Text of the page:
University of the Arts London
Girls living in dangerous times.mp4 (640.28 MB)

Cath Appleton - Girls living in dangerous times: the representational issues in retelling a historic traumatic event as a graphic memoir

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posted on 2020-06-29, 15:53 authored by Cath Appleton

There is an increasing need for stories in YA literature about the social challenges people face from which readers can build understandings and potentially empathise. The aim of this paper is to examine how the traumatic experience of girls can be uniquely represented in the graphic memoir. In the creation of my graphic memoir The Wounds of Separation (2018) I researched the way other women graphic novelists have written about their own challenging childhoods. In this paper I identify how visual representations of a young self is combined with their adult textual narrative voices. I show how the approaches used by Una’s in Becoming Unbecoming (2015) inspired my own creative piece.

I argue the girl protagonists are shown to be wounded and vulnerable victims of their experience. This picture is balanced with representations of their inner determination and strength which enables them to overcome their difficult circumstances. I ask how is the text and image relationship used to convey girl’s experience and show their agency in the sequence of events. I also consider how the multimodal features of the graphic memoir are stylistically constructed to assist a YA audience connect to unfamiliar experience in order to empathise with it.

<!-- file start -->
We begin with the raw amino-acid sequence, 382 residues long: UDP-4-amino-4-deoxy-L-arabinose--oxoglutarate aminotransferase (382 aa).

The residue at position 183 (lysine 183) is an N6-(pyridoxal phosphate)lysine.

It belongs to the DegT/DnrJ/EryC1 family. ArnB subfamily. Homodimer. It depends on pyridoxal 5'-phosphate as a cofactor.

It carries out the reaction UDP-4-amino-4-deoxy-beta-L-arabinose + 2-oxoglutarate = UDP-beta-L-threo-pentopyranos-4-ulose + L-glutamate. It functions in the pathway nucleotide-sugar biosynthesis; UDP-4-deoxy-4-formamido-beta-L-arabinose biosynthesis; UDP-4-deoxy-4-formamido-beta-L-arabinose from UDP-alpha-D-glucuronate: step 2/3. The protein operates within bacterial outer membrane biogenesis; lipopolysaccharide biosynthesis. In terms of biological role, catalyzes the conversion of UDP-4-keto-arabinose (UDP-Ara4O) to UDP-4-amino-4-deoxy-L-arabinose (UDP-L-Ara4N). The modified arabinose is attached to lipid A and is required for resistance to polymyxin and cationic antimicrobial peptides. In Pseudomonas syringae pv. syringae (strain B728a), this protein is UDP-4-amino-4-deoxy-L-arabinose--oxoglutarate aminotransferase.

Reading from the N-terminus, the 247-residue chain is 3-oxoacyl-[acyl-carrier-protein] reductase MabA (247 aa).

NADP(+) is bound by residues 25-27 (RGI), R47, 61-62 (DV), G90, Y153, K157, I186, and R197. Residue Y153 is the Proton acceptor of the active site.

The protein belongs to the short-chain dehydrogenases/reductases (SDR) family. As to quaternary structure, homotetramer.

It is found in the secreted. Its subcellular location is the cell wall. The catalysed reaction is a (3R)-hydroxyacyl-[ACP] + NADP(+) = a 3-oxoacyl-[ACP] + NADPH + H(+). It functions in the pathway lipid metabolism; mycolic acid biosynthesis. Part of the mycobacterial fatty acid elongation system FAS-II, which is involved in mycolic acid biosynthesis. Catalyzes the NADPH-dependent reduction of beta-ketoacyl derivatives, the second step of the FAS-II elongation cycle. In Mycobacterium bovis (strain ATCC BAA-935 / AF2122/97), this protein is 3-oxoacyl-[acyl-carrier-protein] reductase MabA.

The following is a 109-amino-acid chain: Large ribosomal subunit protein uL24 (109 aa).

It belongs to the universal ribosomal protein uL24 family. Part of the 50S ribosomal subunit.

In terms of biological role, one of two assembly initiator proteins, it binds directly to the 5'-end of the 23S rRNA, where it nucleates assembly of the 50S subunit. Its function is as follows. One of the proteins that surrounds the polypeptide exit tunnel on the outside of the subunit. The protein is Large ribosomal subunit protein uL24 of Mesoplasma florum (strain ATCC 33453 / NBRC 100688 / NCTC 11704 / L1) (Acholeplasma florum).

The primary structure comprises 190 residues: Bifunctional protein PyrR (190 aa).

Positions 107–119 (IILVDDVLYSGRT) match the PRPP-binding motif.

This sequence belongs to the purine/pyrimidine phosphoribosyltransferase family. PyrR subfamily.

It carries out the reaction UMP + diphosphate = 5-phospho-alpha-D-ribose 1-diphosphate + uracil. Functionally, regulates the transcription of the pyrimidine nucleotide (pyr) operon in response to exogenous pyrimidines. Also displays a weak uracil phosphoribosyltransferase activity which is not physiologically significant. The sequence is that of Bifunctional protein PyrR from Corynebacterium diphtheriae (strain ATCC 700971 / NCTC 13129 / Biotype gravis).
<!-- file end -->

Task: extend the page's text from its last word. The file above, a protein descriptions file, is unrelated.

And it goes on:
Cath Appleton is a visual storyteller, researcher and academic; she gained her doctorate by creative work in the Faculty of Education at Queensland University of Technology, Australia. Her research centers on the representational issues in retelling a historic traumatic event as a graphic memoir. She looks at the way memory, history and identity intertwine shaping how traumatic experience is remembered. Her graphic memoir The Wounds of Separation is soon to be published. It is based on the experience of forced migration suffered by her mother, Ella Eberštark. As a young girl she was evacuated from Czechoslovakia to Britain on a Kindertransport train in 1939 before the outbreak of WWII.